Singapore-based ASEAN+3 Macroeconomic Research Office (AMRO) projected robust growth in the Cambodian economy this year despite stronger external headwinds.
“Real GDP (gross domestic product) growth is forecast to moderate to a more sustainable rate of 7.1 percent in 2019 and 2020, supported by robust construction activities, strong domestic credit growth, and buoyant domestic demand,” the think tank said.
AMRO expects inflation to rise to 2.3 percent this year, slightly up from 2.1 percent last year.
Cambodia’s principal external vulnerabilities will come from its high reliance on a few markets, particularly the European market.
AMRO said if the European Union (EU) suspends the Everything But Arms (EBA) trade scheme from Cambodia, the country’s exports will be adversely affected.
“Moving forward, enhancing competitiveness and diversifying the economic base are critical to maintaining its strong growth potential,” AMRO said. “Cambodia must address key structural challenges, such as the relatively poor infrastructure, limited supply of skilled labor, and institutional weaknesses.”
In February last year, the EU started the 18-month process that could lead to the temporary suspension of Cambodia’s duty-free trading access to the EU market under the EBA scheme. The EU cited concerns about human rights and labor rights issues.
The EU will make a final decision on whether to withdraw the trade privilege from Cambodia this month.
As a Least Developed Country, Cambodia has, for decades, enjoyed duty-free exports of all products, except arms and ammunition, to the EU market.
The country’s export to the EU was worth €5.3 billion (US$5.86 billion) in 2018, about 95 percent of which entered the EU duty-free taking advantage of the EBA preferences, an EU data showed. Clothing and textiles accounted for around three-quarters of the EU imports from the kingdom.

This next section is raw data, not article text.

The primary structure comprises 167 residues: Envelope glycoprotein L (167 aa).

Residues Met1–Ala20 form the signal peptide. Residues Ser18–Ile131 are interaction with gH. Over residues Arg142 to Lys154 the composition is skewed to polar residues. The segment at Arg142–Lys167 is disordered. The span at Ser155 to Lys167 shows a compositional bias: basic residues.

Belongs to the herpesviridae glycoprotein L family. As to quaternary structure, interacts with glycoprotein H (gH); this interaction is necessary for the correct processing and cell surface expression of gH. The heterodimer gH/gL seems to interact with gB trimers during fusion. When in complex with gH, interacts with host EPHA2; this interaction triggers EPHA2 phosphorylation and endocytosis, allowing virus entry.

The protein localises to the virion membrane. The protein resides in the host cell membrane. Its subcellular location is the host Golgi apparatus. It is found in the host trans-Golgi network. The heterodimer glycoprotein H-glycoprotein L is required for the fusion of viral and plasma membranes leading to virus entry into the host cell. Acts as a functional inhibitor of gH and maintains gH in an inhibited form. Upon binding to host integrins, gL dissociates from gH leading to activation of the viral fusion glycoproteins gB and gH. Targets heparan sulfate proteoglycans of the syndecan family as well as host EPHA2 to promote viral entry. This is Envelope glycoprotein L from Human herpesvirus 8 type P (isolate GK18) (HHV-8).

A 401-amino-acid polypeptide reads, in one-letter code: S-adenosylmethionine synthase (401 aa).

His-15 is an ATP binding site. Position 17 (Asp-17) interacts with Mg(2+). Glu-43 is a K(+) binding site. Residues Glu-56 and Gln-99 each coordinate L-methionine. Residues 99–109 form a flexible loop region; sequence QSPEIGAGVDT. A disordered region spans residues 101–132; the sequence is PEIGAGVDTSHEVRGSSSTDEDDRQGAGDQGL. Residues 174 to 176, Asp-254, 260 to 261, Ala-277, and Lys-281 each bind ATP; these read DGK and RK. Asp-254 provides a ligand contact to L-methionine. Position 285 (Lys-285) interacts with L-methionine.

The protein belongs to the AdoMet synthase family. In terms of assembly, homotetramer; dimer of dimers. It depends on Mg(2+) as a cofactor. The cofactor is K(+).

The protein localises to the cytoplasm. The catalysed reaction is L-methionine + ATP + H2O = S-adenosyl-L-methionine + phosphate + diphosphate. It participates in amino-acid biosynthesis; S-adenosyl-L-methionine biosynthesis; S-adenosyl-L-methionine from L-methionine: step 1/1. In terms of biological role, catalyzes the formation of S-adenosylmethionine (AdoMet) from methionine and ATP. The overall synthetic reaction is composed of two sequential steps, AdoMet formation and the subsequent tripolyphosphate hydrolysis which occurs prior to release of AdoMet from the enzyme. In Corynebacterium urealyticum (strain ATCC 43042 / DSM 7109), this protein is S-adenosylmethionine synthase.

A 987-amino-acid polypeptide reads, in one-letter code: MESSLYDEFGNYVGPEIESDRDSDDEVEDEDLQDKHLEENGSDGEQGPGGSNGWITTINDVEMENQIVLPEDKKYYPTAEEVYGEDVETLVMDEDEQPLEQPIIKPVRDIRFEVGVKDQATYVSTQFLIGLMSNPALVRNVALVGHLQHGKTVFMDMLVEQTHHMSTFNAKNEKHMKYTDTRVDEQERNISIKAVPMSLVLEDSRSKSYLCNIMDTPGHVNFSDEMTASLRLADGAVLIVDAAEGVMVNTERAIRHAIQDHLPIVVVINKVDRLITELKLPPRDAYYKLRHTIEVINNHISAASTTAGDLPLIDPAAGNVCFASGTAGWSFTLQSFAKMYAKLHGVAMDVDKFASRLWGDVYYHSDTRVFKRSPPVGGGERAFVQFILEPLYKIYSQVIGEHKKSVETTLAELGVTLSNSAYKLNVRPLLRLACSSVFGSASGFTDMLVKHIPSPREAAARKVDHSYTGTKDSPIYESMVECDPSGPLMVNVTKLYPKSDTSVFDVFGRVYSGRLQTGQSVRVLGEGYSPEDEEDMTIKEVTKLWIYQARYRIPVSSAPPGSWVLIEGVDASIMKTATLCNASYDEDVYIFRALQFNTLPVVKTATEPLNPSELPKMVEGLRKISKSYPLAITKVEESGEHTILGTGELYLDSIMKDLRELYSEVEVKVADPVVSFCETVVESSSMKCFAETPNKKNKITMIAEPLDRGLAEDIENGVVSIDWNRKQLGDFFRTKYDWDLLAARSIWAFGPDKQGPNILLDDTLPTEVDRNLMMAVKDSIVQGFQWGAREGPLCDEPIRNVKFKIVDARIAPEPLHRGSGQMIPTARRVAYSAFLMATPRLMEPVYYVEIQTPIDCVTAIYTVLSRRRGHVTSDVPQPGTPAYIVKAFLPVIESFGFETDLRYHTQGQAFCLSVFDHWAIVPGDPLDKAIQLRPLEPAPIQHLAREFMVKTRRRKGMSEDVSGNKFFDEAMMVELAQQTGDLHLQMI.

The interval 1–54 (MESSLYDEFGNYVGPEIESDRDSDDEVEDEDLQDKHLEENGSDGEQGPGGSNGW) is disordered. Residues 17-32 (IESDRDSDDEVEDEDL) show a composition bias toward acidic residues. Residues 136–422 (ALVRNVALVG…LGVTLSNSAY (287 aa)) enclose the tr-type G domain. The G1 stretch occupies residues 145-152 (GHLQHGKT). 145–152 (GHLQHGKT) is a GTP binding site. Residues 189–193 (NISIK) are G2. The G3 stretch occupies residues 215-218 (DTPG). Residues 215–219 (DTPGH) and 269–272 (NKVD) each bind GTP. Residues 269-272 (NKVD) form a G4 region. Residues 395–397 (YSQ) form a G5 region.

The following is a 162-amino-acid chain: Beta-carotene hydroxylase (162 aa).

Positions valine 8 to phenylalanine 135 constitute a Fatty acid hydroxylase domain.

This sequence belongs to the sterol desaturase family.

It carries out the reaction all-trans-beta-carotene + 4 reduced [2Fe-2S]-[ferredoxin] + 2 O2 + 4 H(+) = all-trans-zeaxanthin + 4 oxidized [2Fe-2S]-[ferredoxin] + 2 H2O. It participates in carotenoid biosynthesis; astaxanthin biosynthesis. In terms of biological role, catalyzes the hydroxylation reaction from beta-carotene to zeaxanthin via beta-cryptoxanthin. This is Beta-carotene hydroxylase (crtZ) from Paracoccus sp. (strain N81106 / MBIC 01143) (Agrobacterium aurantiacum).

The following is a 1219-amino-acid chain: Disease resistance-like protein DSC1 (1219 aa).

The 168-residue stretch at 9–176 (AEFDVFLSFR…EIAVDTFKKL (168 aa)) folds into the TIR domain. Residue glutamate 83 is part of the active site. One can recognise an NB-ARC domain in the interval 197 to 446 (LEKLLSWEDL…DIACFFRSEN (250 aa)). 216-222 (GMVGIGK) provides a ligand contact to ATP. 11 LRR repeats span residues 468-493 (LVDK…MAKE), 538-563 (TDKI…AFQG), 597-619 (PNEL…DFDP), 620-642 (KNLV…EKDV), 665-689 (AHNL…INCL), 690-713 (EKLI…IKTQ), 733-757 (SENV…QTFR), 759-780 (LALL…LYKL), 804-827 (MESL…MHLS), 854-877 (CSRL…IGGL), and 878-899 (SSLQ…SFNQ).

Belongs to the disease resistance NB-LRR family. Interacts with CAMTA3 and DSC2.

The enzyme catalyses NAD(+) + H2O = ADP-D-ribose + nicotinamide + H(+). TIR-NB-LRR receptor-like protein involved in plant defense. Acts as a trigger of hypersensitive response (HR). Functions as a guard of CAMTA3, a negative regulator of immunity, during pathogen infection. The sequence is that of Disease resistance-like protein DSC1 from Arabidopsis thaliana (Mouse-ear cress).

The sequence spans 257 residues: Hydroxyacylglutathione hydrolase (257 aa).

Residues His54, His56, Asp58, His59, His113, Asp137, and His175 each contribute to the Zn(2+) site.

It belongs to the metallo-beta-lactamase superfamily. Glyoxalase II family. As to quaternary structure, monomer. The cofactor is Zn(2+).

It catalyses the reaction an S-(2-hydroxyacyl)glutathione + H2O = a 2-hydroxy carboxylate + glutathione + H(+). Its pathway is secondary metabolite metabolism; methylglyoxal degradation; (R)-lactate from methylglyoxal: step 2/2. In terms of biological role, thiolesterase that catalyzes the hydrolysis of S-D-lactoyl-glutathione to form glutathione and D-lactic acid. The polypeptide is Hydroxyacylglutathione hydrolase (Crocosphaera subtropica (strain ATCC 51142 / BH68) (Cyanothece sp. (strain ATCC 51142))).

The garment and footwear industry is Cambodia’s largest export sector, employing about 750,000 people in some 1,100 factories.
If the EU strips Cambodia of EBA preferences, tariffs on the country’s garment, footwear, and bicycle products to the EU market will increase 12 percent, 16 percent, and 10 percent, respectively, according to a World Bank report.
The Cambodian government announced in March last year several measures, including lowering logistics and production costs, cutting red tape, among others. These steps would support local manufacturers and exporters in case the EU withdrew the EBA from the kingdom.
Cambodian Prime Minister Hun Sen has said the measures had helped reduce operating costs for producers and exporters by about US$400 million per year.
Sihanoukville Autonomous Port is the leading deep seaport of the Kingdom of Cambodia. Picture credit: Port Autonome de Sihanoukville (PAS)